I’ve enjoyed observing the night sky since a rather early age. There’s nothing like looking up into the vastness of space and realizing how small you really are. I’ve heard many express that in comparison of planet Earth it's as being a grain of sand on the beach. Which in the literal, physical, universal sense is true. Within the confines of the cosmos I'm not sure if our planet isn't comparatively even smaller than a grain of sand. And yet, the building blocks of all the material in this universe, the whole expanse is founded on something smaller than a grain of sand. Atoms. Something so small created from things so large... from the interior of stars. Created by the extreme gravity and mind boggling heat spewn outward into space by solar storms providing the foundation of all creation. Which is kind'a like how our brightest scientific minds explain how the universe began.
It was from an early age I became fascinated with the heavens. I grew up on a lakeside resort in the center of the lower peninsula of Michigan that was known as Sunset Haven. (My folks sold it about 10 years ago and is now known as Sunset Shores.) Many of my summer nights as a youth were spent on the beach with those that were renting my folks' cottages, our legs stretched out towards a pit-fire. A pit that I personally maintained. As my maner was, I was normally always the last one to turn in for the night. Yes, I had my daytime chores and they got done. Well, as I recall they did. Might have to confirm that one with my parents! But I remember this! I loved the last 30 minutes or so before turning in myself. This was my time. Alone with the universe. A boy with his thoughts. I loved fixing my eyes on the night sky observing the constellations with the enveloped darkness and the lake side sounds of the night such as bass jumping, crickets singing, frog's croaking in the background... wondering if there was something else out there, curious how it all began, wondering what it all means.
A neighbor of mine gave me a telescope a few summers ago. Nothing fancy really, but a telescope all the same. Said he had it for 5 years and couldn’t figure it out. We won’t tell you his reaction when he found out I had it working in less than an hour! I set it up on my deck the first night and pointed it towards the southern, darkened heavens at the brightest star out there. Can you imagine my reaction when I noticed there where 4 little “stars” around that star with my new “magnificationally advanced” eyesight! After a slight pause to think (really! It really didn’t take me too long!) I figured that I was gazing at Jupiter. Jupiter! A planet! Yeah, yeah I know! It’s been up there since…, well, forever! But I haven’t seen it like this before and was kind'a new at this. And it is pretty cool to see what Leonardo DaVinci first saw so long ago... The four moons of Jupiter. Just four. Io, Europa, Ganymede and Callisto referred to as the Galilean satellites today. Apparently there are 63 moons orbiting Jupiter. Leonardo and have one thing in common... we could only see 4. Guess his telescope wasn’t that fancy either!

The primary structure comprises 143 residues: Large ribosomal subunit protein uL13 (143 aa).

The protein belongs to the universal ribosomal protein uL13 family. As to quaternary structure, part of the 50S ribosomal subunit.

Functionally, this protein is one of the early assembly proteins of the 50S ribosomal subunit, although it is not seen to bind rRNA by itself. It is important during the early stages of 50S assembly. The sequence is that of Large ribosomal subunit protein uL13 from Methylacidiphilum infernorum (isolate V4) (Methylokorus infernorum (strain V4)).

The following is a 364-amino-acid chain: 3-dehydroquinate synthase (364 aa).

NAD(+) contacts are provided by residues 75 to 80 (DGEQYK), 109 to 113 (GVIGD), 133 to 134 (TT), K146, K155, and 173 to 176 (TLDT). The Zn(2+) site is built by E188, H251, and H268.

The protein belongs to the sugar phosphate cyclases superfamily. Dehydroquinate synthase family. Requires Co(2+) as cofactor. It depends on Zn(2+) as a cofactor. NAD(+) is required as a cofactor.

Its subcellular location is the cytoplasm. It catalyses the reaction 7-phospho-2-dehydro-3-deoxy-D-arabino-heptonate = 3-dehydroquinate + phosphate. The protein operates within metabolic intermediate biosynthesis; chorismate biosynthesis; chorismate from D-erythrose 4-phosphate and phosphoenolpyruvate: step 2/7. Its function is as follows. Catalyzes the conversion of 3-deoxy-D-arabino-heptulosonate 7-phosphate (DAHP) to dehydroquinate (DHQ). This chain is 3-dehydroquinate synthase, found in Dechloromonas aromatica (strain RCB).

All it takes to see Jupiter and its four major moons today is a good pair of binoculars. It has normally been visible in the summer months the last 4 years located about 50 to maybe 60 degrees in the southern sky. (Use this sky chart to track Jupiter for the next 3 years.) The planet "moves" westward as the night goes on. You've probably seen it. Many times. You haven't been able to miss it as it is the brightest object as you scan the heavens. At night I should say. Venus is the brightest, being closer to earth... even when it's a crescent... but normally visible for a few hours before dawn. It's so bright you can still see it on a clear morning after dawn for a spell! The last "star" visible before the sunshine takes over for the day. I've had to put this in the past tense as I haven't been able to use my telescope the last coupl'a summers as I now live on the side of a mountain in the woods. Quite a bit cooler living in the woods during this summer heat we've been having but I'm not sure it's a good trade off for not being able to sit at my pit fires these days without being able to see the stars. However! I will remedy that just as soon as I can!
Wouldn't it just be too cool to be able to travel amongst the star systems? To explore strange, new worlds. To seek out new life and and new civilazations. To boldly go... OK! You know the line! 'Sides, we don't want'cha ya thinkin' ya stumbled into a Star Trek convention!
Alright! Back to planet earth! Seriously, don’t you just find it amazingly breath-taking how the darkness falls across the land as it has for uncounted generations to reveal a star spangled backdrop? And yet we are provided with this “lesser” light from all these uncovered stars at night so that we’re not totally blinded by the darkness after sunset. Ongoing since before this planet cooled off after forming.
Modern science explains the beginning of the physical universe as "The Big Bang" and still mystifies the scientists studying the cosmos today. No mystery to those of us that believe God's Word when it tells us... With God all things are possible. Just a Big Bang? Maybe. Guess I can even say... Sure. God operates within the laws he set up and science can monitor and track how the universe is expanding. And the snow on your TV when it's on an off-air frequency (channel) you don't receive a broadcasted signal on is the residual noise that is still reverberating today from that explosion. The explosion a matter of chance? I am confident there is a lot more to it than that!
Recommended Video Playlist: Nothing Becomes Everything - 2:05 Hubble's Revolution - 2:19, Cosmic Game Of Risk - 2:00 & Death Of The Universe - 1:58)
The Naked Eye Planets in the Night Sky The Night Sky This Month
Sky And Telescope Nasa's Cosmicopia The Sky Is Falling!